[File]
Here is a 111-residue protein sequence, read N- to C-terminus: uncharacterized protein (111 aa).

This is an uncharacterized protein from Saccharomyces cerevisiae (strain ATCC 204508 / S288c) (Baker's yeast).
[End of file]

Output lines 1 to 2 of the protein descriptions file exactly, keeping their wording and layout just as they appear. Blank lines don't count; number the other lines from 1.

Here is a 111-residue protein sequence, read N- to C-terminus: uncharacterized protein (111 aa).

This is an uncharacterized protein from Saccharomyces cerevisiae (strain ATCC 204508 / S288c) (Baker's yeast).